The government has made a long-awaited decision and announced the introduction of partial cost recovery arrangements for space launches in Australia.
Under the model, work on launch permits conducted by the Australian Space Agency (ASA) will not be cost recovered through fees, whilst work conducted outside the ASA will be.
“This means that the most frequently assessed applications (Overseas Payload Permits) are not expected to attract a fee,” the ASA said in a statement. “Assessments likely to be cost recovered would involve complex applications, requiring consideration by a technical expert contractor, ensuring activities are as safe as reasonably practicable.
“To support these assessments, the Agency is working towards lifting in-house capability, including recruitment of staff with specific expertise.”
The rules include a mechanism for the Minister for Industry, Science and Technology to waive fees at her discretion, which “could include consideration of support for innovation in the sector.”
“Prior to the introduction of the partial cost recovery arrangements, the Agency will undertake consultation on the draft rules for fees prior to commencement of charging,” the ASA said.
Consultation will begin in March and April and is expected to include: when partial cost recovery will likely be applied; the amount of a fee and/or a way of working out the fee; timing for payment; circumstances in which a fee may be wholly or partly waived.
“As Australia develops a world-class regulatory system, the Agency remains focused on enabling entrepreneurship while ensuring national safety and security,” the ASA said. “The above arrangements represent a balance of encouraging innovation in the sector, while ensuring relevant costs are cost recovered from industry consistent with the Government’s Cost Recovery Guidelines.”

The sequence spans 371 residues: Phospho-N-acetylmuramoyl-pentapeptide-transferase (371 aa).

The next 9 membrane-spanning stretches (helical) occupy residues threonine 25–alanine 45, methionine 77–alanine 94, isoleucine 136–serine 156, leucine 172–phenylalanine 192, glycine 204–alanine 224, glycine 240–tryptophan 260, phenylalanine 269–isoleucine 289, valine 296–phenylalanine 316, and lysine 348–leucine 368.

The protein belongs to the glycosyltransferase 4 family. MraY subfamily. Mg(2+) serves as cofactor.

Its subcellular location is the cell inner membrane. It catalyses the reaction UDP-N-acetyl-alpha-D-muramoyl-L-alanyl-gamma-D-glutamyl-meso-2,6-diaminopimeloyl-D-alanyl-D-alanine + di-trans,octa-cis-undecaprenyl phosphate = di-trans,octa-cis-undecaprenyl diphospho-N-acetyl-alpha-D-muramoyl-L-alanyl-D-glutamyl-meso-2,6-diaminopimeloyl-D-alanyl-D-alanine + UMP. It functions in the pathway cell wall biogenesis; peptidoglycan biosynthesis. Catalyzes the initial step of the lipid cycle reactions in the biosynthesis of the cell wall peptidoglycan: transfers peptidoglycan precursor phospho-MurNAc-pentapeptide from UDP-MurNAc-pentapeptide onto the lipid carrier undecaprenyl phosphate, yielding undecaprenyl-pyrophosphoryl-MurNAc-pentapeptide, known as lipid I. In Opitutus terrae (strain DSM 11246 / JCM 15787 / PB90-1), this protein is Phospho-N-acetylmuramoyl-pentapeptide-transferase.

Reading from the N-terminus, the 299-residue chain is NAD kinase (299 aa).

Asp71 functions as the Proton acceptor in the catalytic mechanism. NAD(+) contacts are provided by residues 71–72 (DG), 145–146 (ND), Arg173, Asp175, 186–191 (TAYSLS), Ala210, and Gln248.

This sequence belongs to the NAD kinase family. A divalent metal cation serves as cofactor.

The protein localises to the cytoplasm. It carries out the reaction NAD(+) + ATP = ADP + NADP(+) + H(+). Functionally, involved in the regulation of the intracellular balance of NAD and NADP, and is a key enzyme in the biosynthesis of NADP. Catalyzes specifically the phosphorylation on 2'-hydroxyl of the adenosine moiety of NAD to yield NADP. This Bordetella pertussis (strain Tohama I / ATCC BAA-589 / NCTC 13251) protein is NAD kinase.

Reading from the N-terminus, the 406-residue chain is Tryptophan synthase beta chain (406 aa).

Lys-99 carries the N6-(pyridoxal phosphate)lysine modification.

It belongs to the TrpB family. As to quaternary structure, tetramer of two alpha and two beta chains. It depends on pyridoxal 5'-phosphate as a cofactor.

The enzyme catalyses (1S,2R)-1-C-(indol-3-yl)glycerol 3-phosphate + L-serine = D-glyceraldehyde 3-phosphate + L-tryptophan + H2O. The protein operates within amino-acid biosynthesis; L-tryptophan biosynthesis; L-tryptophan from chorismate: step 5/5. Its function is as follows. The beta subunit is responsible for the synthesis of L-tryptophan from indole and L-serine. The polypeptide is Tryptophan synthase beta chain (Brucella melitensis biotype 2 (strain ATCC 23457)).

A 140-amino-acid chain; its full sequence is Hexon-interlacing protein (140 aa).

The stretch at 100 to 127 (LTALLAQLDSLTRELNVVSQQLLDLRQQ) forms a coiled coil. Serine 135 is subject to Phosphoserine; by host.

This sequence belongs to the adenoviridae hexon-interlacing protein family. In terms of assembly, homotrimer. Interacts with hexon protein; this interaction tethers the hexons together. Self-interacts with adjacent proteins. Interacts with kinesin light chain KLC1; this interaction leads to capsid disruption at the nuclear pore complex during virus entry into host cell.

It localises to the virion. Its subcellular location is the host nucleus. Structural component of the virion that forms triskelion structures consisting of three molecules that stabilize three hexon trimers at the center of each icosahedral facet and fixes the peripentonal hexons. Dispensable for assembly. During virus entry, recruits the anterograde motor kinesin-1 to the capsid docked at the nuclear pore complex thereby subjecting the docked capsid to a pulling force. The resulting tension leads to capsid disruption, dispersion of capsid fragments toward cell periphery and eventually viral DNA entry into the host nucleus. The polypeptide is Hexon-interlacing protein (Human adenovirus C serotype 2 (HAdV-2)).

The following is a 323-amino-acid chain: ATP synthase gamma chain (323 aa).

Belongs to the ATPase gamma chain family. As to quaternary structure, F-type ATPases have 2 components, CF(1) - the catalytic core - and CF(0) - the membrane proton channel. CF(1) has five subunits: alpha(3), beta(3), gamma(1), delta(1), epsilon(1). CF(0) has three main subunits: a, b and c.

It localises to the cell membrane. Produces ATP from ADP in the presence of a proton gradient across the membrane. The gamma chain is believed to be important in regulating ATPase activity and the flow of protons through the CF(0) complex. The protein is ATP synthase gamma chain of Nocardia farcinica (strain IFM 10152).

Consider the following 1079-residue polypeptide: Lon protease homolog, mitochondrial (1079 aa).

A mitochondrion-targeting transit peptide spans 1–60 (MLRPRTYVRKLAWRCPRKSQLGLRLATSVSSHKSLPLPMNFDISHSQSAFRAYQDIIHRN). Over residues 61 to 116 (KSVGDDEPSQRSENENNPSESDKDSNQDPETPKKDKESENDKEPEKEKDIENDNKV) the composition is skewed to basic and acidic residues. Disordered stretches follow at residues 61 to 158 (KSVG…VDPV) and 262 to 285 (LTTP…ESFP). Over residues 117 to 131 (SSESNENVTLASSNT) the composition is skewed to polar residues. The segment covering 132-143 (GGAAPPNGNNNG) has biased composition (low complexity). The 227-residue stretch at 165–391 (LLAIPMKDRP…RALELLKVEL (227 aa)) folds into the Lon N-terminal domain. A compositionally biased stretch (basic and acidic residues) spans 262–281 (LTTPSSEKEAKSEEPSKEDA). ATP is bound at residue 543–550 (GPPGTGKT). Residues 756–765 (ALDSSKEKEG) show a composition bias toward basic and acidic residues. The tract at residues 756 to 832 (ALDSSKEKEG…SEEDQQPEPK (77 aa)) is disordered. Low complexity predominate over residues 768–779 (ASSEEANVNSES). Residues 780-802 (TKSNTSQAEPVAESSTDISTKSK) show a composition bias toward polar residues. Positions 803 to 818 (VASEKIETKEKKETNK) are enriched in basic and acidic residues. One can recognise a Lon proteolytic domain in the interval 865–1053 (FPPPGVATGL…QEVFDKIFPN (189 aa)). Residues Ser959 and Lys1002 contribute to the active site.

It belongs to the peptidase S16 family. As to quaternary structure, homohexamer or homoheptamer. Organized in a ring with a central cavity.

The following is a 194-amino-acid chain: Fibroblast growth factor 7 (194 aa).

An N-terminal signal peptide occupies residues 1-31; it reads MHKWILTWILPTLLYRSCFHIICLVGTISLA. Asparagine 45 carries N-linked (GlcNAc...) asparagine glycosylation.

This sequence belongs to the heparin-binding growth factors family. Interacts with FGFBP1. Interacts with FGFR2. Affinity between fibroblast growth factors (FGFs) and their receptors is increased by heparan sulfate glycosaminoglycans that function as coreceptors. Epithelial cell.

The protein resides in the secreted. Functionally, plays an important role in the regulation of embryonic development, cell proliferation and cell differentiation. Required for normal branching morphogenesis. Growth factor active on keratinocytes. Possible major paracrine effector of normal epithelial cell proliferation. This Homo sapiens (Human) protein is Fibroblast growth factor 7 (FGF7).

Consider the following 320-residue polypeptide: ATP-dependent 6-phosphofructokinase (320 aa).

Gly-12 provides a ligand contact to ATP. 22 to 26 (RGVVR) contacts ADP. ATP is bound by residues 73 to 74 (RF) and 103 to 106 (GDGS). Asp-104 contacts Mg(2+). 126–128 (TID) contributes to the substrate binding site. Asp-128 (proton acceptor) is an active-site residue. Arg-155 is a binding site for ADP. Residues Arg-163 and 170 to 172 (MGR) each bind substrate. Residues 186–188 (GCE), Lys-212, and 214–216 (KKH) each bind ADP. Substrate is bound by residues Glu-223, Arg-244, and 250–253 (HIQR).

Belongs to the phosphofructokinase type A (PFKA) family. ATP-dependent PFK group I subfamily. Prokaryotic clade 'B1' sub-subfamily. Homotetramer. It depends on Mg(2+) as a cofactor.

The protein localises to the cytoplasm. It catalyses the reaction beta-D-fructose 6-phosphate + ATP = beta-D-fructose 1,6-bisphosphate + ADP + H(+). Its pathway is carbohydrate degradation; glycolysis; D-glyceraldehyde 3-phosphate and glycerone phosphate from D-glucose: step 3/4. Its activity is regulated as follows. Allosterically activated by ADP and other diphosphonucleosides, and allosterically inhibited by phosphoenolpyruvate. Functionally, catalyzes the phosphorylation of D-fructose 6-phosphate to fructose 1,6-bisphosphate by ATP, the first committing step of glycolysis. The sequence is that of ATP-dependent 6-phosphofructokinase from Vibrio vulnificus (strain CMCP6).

The charging model will be reviewed in 2022–23.
Advocates have previously argued against the introduction of launch fees, saying that the additional cost will price local launch companies out of the international market and drive Australian satellite providers to overseas locations, such as the Rocket Lab facility in NZ.
The International Aerospace Law and Policy Group (IALPG), an Australian aerospace law firm, has previously said the imposition of fees would ‘defeat the aspirations of the Australian public for an Australian space industry.’
“While we acknowledge that the broader Australian public should be able to realise a return-on-investment from a vibrant Australian space industry, that return-on-investment comes through the 20,000 extra jobs, export earnings that arise from a tripling of the size of the Australian space industry, greater global influence in respect of space activities and inspiration of the Australian public, each of which are objectives that the Agency is expressly mandated to achieve,” the IALPG said.
Gilmour Space founder Adam Gilmour told ADM that the proposal is better than expected but still falls short of international competition.
“We would have preferred a zero-fee structure, as it is in the US and other major space nations, but this proposal is significantly better than what was originally proposed,” Gilmour said. “We look forward to the ASA building up their team strength and for any outsourced costs to fall to zero over time.
“As always, we would be happy to share our team’s knowledge and insights with the ASA as they work to fine-tune the details.”